The first retrospective study [25] to analyse the effect of a high dose of radiation to neural stem cell niches included 55 adult patients with Grade 3 or Grade 4 gliomas. This study showed significant improvement in PFS in patients whose b/l SVZ received a dose of 43 Gyor more (15.0 vs 7.2 months; p = 0.028). There was no improvement in overall survival. This study included 17 (30%) patients with anaplastic gliomas.

Table 3. Survival analysis and dosimetric correlations.

A retrospective pooled analysis of glioblastoma patients by Lee et al [23] showed that patients receiving more than 59.4 Gy to the i/l SVZ reported improvements in both PFS and OS. Another retrospective analysis conducted in India by Gupta et al [24] observed improvement in overall survival in glioblastoma patients treated with higher mean dose to the i/l SVZ.

A recent retrospective study [31] was conducted to identify SVZ related prognostic factors for survival and recurrence patterns. This study included 43 patients with primary glioblastoma. Results showed contact to SVZ, as well as reduced b/l SVZ radiation dose coverage (V20Gy <84%), might be independent poor prognostic factors for time to progression (7 months versus 5.2 months, p = 0.017) on multivariate analysis.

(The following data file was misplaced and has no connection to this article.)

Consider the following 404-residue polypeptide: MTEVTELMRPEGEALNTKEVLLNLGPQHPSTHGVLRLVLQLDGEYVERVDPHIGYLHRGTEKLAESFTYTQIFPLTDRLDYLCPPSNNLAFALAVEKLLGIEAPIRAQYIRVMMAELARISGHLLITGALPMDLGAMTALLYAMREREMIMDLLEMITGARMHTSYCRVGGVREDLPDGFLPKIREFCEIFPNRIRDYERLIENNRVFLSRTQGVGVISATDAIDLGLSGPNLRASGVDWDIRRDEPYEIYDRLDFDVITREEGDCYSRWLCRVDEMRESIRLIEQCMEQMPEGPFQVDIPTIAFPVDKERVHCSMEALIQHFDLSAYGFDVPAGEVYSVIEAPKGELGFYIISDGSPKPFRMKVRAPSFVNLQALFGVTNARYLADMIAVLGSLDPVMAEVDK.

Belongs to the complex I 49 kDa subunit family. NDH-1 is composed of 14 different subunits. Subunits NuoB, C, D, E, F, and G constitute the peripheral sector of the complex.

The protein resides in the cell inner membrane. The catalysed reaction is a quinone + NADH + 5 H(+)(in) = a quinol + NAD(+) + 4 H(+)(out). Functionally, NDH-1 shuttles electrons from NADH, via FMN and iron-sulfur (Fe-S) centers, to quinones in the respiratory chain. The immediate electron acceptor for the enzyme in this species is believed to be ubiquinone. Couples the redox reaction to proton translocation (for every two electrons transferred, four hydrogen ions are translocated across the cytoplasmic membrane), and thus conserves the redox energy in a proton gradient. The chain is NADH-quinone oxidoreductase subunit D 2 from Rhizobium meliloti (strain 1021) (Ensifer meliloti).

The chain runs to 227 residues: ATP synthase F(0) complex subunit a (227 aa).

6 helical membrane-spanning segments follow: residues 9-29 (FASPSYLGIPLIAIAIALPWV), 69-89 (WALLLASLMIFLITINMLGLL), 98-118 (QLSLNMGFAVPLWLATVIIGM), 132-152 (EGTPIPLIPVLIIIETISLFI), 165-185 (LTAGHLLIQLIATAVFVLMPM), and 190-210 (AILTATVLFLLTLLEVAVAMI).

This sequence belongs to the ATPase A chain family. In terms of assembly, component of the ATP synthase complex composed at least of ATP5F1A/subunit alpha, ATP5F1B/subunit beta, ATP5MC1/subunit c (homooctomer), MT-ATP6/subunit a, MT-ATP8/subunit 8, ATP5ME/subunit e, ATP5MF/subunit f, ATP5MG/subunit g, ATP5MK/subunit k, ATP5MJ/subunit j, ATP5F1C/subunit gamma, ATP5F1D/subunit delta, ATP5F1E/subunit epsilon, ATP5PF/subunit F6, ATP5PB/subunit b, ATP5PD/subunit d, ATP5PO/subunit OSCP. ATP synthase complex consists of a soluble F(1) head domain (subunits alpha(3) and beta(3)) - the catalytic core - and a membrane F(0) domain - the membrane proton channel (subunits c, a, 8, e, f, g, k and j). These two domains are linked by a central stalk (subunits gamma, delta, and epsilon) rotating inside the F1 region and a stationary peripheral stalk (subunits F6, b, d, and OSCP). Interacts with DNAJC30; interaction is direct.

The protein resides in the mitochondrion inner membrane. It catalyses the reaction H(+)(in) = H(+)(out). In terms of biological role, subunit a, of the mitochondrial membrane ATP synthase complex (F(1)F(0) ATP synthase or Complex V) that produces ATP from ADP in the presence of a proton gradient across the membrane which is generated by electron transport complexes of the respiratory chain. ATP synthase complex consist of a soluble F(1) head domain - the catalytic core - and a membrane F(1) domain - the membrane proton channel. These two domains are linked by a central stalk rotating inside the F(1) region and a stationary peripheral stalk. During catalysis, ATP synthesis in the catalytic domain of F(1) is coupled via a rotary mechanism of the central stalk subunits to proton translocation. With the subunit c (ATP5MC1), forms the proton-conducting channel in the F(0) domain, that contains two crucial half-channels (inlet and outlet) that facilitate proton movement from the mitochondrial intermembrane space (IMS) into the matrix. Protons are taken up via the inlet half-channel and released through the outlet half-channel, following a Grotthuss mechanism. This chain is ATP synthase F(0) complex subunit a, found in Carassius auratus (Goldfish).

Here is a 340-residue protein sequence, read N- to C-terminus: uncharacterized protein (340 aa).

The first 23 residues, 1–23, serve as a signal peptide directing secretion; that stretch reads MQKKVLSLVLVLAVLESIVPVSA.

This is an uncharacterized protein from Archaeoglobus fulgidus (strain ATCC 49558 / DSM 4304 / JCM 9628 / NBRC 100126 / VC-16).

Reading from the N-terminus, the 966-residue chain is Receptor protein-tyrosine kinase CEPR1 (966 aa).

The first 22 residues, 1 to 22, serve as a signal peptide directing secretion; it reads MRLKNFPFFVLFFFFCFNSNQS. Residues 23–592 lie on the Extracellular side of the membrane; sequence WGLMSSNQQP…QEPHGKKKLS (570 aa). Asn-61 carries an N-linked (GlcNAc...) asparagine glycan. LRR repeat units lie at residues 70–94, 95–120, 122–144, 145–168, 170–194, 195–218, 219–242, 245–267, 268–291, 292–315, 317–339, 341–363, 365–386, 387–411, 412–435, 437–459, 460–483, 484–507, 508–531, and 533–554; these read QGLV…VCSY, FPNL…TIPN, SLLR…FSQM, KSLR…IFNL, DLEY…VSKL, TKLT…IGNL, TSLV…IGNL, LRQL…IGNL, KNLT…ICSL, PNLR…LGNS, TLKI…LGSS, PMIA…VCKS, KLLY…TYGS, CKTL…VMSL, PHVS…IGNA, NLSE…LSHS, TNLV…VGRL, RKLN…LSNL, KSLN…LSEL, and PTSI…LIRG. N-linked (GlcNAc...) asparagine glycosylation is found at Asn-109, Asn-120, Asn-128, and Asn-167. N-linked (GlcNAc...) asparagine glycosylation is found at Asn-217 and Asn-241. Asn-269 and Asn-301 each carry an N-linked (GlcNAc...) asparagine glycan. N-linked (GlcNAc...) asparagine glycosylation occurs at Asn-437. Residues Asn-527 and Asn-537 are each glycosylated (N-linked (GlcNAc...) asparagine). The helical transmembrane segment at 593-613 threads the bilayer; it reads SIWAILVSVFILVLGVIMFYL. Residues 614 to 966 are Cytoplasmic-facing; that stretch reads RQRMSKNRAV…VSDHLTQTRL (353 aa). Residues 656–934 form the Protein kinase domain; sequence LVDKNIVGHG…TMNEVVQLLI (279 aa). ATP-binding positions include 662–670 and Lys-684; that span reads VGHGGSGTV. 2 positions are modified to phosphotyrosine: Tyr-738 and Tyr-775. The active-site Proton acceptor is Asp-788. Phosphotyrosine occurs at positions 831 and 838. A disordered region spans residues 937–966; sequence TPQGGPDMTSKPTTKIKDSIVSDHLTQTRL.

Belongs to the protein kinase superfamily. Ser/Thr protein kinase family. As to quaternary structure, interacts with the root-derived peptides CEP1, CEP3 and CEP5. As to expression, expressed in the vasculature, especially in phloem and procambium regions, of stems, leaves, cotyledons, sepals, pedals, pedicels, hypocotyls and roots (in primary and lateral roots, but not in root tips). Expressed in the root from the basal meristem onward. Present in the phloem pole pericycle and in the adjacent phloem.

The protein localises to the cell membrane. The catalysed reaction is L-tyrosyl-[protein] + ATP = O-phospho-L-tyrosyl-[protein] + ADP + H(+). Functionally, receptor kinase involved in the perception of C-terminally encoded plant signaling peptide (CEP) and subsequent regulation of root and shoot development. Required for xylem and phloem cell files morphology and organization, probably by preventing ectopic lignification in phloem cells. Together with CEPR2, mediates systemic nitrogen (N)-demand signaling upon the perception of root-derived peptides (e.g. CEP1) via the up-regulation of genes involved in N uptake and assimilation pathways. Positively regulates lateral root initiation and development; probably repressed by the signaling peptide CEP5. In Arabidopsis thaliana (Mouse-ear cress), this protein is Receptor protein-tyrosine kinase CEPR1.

These studies suggest that higher doses targeted to the SVZ improve the progression-free survival [25] (PFS) of patients compared to dose targeted to the tumour alone. Additionally, increasing the mean radiation dose to the i/l SVZ was associated with significantly improved OS [22, 24]. These results are important and suggest that higher radiation dose to the SVZ may be beneficial in terms of survival outcomes.

In tune with these reports, a prospective study of hypofractionated radiation therapy found improved survival in long-term survivors with necrosis in the SVZ [32]. A recent single arm clinical trial investigating planned neural stem cell niche irradiation in glioblastoma [33] showed mean dose of 58 Gy or greater to the i/l SVZ correlated positively with improved overall survival (16 months versus 14 months, p = 0.03).